Contesting a Will is Not About Greed As tragic as it is, abuse against our elders is on the rise. Whether by caretakers, friends, siblings, or even their own children, we are seeing more and more cases of seniors being abused into revising their will.
We know that this is a painful time for you, and you may be feeling guilty about your need to contest the will, but the first thing you need to know is that in most cases, disputing the legitimacy of a will is not about greed
Wills are sometimes contested because of a problem in the way the will was signed. This is often referred to as the execution of the will. In this podcast we are going to talk about the very basic requirements of executing a will in Texas. Then, we will discuss what problems arise from executing wills.
Visit our website at TexasInheritance.Com for more information.
If there is a topic relating to inheritance disputes that you would like to hear, email me at Robert@TexasInheritance.Com.
Thanks for listening.
A will isn’t open to be contested forever. Contesting a will is limited to filing within a certain amount of time - what the law refers to as the statute of limitations.
You may be surprised to learn that the statute of limitations for contesting wills does not start at the time of death, but when the will is admitted to probate.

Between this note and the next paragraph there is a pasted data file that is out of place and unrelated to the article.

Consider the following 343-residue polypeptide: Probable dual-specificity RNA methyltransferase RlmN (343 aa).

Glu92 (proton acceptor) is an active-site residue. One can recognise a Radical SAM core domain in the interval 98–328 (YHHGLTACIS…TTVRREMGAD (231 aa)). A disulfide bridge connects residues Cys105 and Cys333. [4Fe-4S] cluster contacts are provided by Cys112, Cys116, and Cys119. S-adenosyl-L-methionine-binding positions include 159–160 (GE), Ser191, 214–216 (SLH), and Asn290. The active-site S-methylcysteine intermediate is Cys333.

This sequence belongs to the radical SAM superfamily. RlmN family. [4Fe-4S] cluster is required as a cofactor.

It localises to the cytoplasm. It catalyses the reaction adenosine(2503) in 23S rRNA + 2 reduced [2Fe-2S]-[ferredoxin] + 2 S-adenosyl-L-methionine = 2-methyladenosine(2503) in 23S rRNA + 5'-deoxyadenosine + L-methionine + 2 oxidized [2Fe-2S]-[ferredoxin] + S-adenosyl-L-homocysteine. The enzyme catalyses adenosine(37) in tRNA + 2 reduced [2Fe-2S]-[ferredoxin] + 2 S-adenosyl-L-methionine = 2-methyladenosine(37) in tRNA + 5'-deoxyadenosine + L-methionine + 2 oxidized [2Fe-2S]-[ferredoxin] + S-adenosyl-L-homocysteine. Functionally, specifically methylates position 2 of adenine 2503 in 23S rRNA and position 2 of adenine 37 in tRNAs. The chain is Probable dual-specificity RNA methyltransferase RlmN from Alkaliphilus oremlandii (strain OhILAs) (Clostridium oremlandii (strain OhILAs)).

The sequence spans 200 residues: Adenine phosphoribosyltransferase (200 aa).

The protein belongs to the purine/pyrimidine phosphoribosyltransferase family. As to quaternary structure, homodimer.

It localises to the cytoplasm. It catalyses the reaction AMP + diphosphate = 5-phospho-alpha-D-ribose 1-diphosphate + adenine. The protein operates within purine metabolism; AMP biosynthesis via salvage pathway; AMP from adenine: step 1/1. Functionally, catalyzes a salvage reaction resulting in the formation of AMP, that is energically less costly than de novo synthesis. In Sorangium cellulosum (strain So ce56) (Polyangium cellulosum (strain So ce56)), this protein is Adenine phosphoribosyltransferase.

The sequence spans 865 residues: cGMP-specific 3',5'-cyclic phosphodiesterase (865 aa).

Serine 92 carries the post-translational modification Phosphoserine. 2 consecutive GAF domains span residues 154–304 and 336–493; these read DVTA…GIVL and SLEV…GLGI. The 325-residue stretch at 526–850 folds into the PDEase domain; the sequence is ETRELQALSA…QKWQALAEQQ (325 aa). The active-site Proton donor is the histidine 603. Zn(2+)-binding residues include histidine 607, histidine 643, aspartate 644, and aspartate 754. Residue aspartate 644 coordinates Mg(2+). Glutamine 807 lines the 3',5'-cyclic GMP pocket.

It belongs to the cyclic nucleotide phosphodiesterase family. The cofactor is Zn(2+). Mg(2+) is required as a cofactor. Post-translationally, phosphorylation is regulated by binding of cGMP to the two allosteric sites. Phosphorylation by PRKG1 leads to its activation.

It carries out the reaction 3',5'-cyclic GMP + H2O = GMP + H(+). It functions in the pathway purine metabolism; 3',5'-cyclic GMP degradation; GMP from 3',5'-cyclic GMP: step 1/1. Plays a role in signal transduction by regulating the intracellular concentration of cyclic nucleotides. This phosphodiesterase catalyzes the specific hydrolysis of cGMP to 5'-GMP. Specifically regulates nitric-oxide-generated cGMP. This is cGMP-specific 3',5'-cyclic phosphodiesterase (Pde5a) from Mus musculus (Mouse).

That means that if you feel a will should be contested, you must act quickly. If you have a meritorious claim but you don't act quickly, your claim can be lost. This podcast discusses the issues that a person contesting a will must keep in mind. What are the time limits or statute of limitations? When do they start running?
Remember, contesting a will is not about greed. It is doing what is right to make sure that our elderly are not taken advantage of by someone. As tragic as it is, abuse against our elders is on the rise. Whether by caretakers, friends, siblings, or even their own children, we are seeing more and more cases of seniors being abused into revising their will.
You ordered a DNA test kit. When your received your results, you found out that your father was someone you did not know or did not know they were your father. Do you inherit his estate? We will discuss those issues in a Texas context.
I am Robert Ray, a Texas attorney who handles litigation involving inheritance disputes. I am Board Certified by the Texas Board of Legal Specialization in Personal Injury Trial Law. My principal office is in Lantana, Texas, in the Dallas/Fort Worth area but I handle cases all over Texas.
I produce these Podcast to briefly discuss current topics about Texas inheritance issues. You can find more information about Texas inheritance issues at my website, TexasInheritance.Com or on my blog at InheritanceLaws.Info.